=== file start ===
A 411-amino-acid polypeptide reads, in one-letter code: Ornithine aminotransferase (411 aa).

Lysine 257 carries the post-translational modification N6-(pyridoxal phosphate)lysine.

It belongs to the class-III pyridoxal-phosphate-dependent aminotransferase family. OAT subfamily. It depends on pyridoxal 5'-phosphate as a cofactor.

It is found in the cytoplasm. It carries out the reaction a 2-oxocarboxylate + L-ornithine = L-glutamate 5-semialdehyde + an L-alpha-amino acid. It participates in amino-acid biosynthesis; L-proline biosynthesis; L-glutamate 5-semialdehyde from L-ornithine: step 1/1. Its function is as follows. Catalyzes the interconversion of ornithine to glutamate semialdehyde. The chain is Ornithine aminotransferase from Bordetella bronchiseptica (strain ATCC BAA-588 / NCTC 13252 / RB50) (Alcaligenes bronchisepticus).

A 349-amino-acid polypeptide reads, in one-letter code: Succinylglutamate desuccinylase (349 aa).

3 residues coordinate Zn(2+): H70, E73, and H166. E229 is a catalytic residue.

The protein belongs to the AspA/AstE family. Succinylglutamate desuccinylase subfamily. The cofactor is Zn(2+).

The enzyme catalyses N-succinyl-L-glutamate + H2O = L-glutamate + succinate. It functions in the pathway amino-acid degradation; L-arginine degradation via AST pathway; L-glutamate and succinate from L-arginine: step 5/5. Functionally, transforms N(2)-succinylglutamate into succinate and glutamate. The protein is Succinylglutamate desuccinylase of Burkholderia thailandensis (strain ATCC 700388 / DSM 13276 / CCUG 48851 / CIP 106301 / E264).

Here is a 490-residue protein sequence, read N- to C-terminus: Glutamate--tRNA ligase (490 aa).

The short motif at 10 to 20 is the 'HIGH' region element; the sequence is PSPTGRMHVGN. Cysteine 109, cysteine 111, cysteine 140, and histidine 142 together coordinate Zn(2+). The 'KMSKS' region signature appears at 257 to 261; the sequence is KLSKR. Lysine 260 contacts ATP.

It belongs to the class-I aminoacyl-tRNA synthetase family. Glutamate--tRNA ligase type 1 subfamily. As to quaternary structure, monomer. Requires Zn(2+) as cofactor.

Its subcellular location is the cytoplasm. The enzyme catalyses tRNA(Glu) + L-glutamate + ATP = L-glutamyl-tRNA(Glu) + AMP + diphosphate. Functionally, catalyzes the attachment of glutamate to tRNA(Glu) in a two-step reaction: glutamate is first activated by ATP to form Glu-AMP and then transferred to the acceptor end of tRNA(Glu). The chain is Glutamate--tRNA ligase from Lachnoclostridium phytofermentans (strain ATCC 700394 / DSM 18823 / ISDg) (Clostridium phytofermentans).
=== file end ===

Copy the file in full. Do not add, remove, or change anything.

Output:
A 411-amino-acid polypeptide reads, in one-letter code: Ornithine aminotransferase (411 aa).

Lysine 257 carries the post-translational modification N6-(pyridoxal phosphate)lysine.

It belongs to the class-III pyridoxal-phosphate-dependent aminotransferase family. OAT subfamily. It depends on pyridoxal 5'-phosphate as a cofactor.

It is found in the cytoplasm. It carries out the reaction a 2-oxocarboxylate + L-ornithine = L-glutamate 5-semialdehyde + an L-alpha-amino acid. It participates in amino-acid biosynthesis; L-proline biosynthesis; L-glutamate 5-semialdehyde from L-ornithine: step 1/1. Its function is as follows. Catalyzes the interconversion of ornithine to glutamate semialdehyde. The chain is Ornithine aminotransferase from Bordetella bronchiseptica (strain ATCC BAA-588 / NCTC 13252 / RB50) (Alcaligenes bronchisepticus).

A 349-amino-acid polypeptide reads, in one-letter code: Succinylglutamate desuccinylase (349 aa).

3 residues coordinate Zn(2+): H70, E73, and H166. E229 is a catalytic residue.

The protein belongs to the AspA/AstE family. Succinylglutamate desuccinylase subfamily. The cofactor is Zn(2+).

The enzyme catalyses N-succinyl-L-glutamate + H2O = L-glutamate + succinate. It functions in the pathway amino-acid degradation; L-arginine degradation via AST pathway; L-glutamate and succinate from L-arginine: step 5/5. Functionally, transforms N(2)-succinylglutamate into succinate and glutamate. The protein is Succinylglutamate desuccinylase of Burkholderia thailandensis (strain ATCC 700388 / DSM 13276 / CCUG 48851 / CIP 106301 / E264).

Here is a 490-residue protein sequence, read N- to C-terminus: Glutamate--tRNA ligase (490 aa).

The short motif at 10 to 20 is the 'HIGH' region element; the sequence is PSPTGRMHVGN. Cysteine 109, cysteine 111, cysteine 140, and histidine 142 together coordinate Zn(2+). The 'KMSKS' region signature appears at 257 to 261; the sequence is KLSKR. Lysine 260 contacts ATP.

It belongs to the class-I aminoacyl-tRNA synthetase family. Glutamate--tRNA ligase type 1 subfamily. As to quaternary structure, monomer. Requires Zn(2+) as cofactor.

Its subcellular location is the cytoplasm. The enzyme catalyses tRNA(Glu) + L-glutamate + ATP = L-glutamyl-tRNA(Glu) + AMP + diphosphate. Functionally, catalyzes the attachment of glutamate to tRNA(Glu) in a two-step reaction: glutamate is first activated by ATP to form Glu-AMP and then transferred to the acceptor end of tRNA(Glu). The chain is Glutamate--tRNA ligase from Lachnoclostridium phytofermentans (strain ATCC 700394 / DSM 18823 / ISDg) (Clostridium phytofermentans).